Two hours after dawn the infantry stormed ashore, on five beaches across a 50-mile front. The American “Bloody Omaha,” where the invaders encountered the toughest resistance from Germans entrenched on bluffs above, still commands much of the popular attention, influenced by the aforesaid Spielberg portrayal. But we should never forget that overall Allied casualties on the day — including those on Omaha — proved to be only a fraction of what the planners had feared.

Though one National Guard unit, A Company of the 116th Infantry, lost 100 men, American dead in the first 24 hours totaled 1,465, including losses to the 82nd and 101st Airborne. The overall Allied figure was around 3,000 killed, about the same number of fatalities as Allied bombs and shells inflicted upon French civilians on June 6th.

The generals were naive about the inevitable grogginess of most of the tens of thousands who waded ashore, weakened by seasickness. Commando Finlay Campbell recalled that his legs continued to feel “wobbly” for two days.

Twenty-four year-old French commando Robert Piage, whose mother lived in the coastal town of Ouistreham, hurled himself into water that proved chest high, in his eagerness to lead. He had advanced only 10 yards up the beach when a mortar bomb exploded, killing his closest mate and riddling Piage with fragments that he carried to his grave: “I began to cry. Not out of sorrow for myself, nor because of my wounds, but at the great joy that I felt at being back on French soil.” Not for long: He slept that night in an English hospital.

One of the romantic legends of D-Day was created by a local French teenage girl, who moved around Sword beach attempting to succor the wounded, accompanied by wolf-whistles from the invaders around her. She had bicycled from her home to fetch a swimsuit that she had carelessly left by the sea on the previous day. Her name was Jacqueline Noel, and she married a British soldier whom she met a few days later.

Her D-Day experience was shadowed by family tragedy, because her sister was killed by RAF bombs falling on nearby Caen. She cherished a kaleidoscope of memories: “The sea with all the boats was something that you just can’t imagine if you have not seen it. It was boats, boats, boats and more boats, boats everywhere. If I had been a German, I would have looked at this, put my weapon down and said ‘That’s it. Finished.’”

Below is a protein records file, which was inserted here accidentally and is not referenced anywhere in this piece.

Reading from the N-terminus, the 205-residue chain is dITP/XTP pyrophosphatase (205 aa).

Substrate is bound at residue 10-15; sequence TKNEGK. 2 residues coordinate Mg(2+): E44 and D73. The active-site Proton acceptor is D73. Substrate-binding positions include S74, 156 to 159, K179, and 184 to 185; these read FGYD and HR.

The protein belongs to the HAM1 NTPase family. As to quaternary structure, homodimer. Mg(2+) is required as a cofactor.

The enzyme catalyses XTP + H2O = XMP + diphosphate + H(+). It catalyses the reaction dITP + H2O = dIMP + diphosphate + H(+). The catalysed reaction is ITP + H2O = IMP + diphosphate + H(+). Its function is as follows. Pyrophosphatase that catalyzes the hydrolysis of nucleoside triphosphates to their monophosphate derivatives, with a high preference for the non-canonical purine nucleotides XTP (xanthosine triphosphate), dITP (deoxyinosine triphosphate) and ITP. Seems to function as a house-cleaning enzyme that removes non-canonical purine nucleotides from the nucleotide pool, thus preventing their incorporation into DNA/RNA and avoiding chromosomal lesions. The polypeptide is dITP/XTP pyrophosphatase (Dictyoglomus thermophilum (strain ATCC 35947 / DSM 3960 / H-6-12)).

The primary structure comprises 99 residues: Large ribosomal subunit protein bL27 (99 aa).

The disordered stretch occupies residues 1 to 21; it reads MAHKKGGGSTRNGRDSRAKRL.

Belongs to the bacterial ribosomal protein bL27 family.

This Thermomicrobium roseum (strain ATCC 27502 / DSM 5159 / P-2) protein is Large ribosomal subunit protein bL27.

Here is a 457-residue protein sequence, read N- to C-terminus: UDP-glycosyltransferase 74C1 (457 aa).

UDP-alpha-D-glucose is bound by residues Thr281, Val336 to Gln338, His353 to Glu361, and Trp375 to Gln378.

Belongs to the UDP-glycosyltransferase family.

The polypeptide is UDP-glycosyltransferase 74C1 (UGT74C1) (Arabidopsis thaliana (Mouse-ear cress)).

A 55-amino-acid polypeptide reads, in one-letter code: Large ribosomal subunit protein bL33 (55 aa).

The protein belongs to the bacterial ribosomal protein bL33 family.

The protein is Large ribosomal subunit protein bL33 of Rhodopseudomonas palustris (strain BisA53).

One of Hitler’s defenders who surrendered, indeed, said later: “At first I was rather depressed. I, an old soldier, was a prisoner after a few hours of invasion. But when I saw the materiel behind the enemy front, I could only say, ‘Old man, how lucky you have been!’ ”

Despite the carnage that seemed so terrible to those in its midst, the invasion had succeeded: A secure beachhead was established, and in the days and weeks that followed, far more men died than the 3,000 who perished in the landings.

Our parents’ and grandparents’ generations viewed D-Day as the supreme event of World War II, and the struggle for northwest Europe as the decisive campaign. My father, an eyewitness, sincerely believed that Britain won the war, with the Americans supplying the chewing-gum, the Russians somewhere in Eastern remoteness doing heaven-knew-what.

Modern historians, no longer nationalist fantasists, recognize that the Red Army did most of the dying and killing necessary to smash Hitler’s Wehrmacht. They were sustained by American rations and equipment: The Russians marched to Berlin wearing U.S.-made boots.

Yet D-Day was assuredly the decisive military event of war in the West. Moreover, for the British people it represented the moment of redemption after suffering so much and enduring so many defeats and humiliations on the long road since the war began on Sept. 3, 1939.

The Normandy landings constituted a supreme feat of organization, planning, skills and courage. We are right to commemorate the towering achievement, while the last handful of its survivors remain alive to share the memories.

Max Hastings is a Bloomberg Opinion columnist. His books include “Overlord: D-Day and the Battle for Normandy.” This column does not necessarily reflect the opinion of the editorial board or Bloomberg LP and its owners.